Learn how easy it is to make your own Pomegranate Spiced Rum for friends and family. Also included, are steps to make your own Smoked Rum, too!
If you are like me, you are down to the wire with the gift giving. I burnt myself out on baking these past few years, no pun intended, so I have been avoiding the kitchen this year. The hubby got into the Holiday Spirit a few years ago when I suggested a gifting infused booze to our friends.
Now this was something he could totally get excited about. And I didn’t have a sink full of dishes to clean up afterwards! We’ve dabbled with vodka and tequila. So this year, we decided that Rum would be our poison of choice. More specifically, spiced rum.
Spiced rum is a lot easier to make than you think and it requires less time than fruit infusions. There is no exact recipe, as the flavors you add is up to you and your personal taste. Even if I could, there’s no way I could give you the exact formula of what my husband created for our spiced rum. There was a lot of experimenting and adding this and mixing that. So have fun with it!
To start, you need a good base: a good rum. This can run the whole spectrum of choices. Since we were bottling a lot of rum, we chose a simple plain Bacardi rum in the giant size from Costco. Again, the rum you choose is up to you.
For spice flavorings, you can choose from the following:
- orange peel
- cinnamon sticks
- star of anise (very strong flavor, use small segments)
- vanilla bean (split in half lengthwise)
- cardamon pods
- allspice berries
- freshly ground nutmeg
- smoked wood (like hickory or mesquite)
The amount of time needed for infusing is up to you and the flavor you want. Our rum was ready after a couple of days because we added a large quantity to our mix. The color darkens the longer your goodies sit in the rum.
My tips for making your own spiced rum is to use the flavors you like, start conservatively and check your concoction regularly. If you do not want a lot of pepper kick, only add a 1-2 peppercorns. Anise is super strong and too much will ruin your rum, as we found out! Start with small pieces and keep these stronger flavors in the rum for less time.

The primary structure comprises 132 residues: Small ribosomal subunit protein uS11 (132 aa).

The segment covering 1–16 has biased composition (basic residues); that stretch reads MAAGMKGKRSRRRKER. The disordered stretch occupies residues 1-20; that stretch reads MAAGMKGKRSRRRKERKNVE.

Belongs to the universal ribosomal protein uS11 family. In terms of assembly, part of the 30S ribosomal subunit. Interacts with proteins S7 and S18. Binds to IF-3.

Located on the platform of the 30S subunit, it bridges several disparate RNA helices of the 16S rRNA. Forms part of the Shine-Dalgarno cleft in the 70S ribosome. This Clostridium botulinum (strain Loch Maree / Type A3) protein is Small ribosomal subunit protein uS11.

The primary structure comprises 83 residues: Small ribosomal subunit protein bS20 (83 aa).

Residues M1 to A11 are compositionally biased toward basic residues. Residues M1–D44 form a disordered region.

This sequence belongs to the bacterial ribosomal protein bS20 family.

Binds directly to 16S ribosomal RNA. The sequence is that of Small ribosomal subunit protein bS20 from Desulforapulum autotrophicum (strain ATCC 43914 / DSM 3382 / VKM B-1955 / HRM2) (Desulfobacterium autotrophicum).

We loved the zing of the orange, cinnamon, cardamon, pepper and vanilla in our rum. And at the end, after the spiced rum was flavored how we liked, we added some pomegranate concentrate for a deeper, fruity touch.
(You know I had to add pomegranate, right?!)
Now last month, the hubs and I were experimenting with our handheld cold smoker, the Smoking Gun, with our cocktails. For great smoked flavor, you add smoke to your glass, cover it for a minute or two, then pour in your cocktail.
I decided to make some smoked rum to bottle up as gifts, so I smoked the bottle and sealed it for 5-10 minutes. Then I filled the bottle with rum, poured it right into the smoke and sealed the bottle.
Almost a month later, that rum is still pretty darn smokey. The hubs added a splash of our smoked rum to our spiced rum to round things off. (See what I mean about the experimenting?!)
This stuff is pretty potent and smokey. Drinking it straight up was too rough for my hubby, which says a lot. But, it’s a great way to add some smoke to your rum cocktails without pulling out the smoking gun. If you don’t have one, you should seriously consider it as a great gift. So many fabulous uses for it, including my recipe for smokey bacon guacamole!
There you have it. Last minute gift needed? Smoked rum, baby. Got a few days? Pomegranate Spiced Rum. You can even leave the spice ingredients in the bottle when you gift it, like we did. This smoking technique is also terrific with whiskey, too.
Disclosure: This post includes affiliate links. The story I have written is all true, and the opinions are truly mine. If I didn’t like it, I wouldn’t blog about it.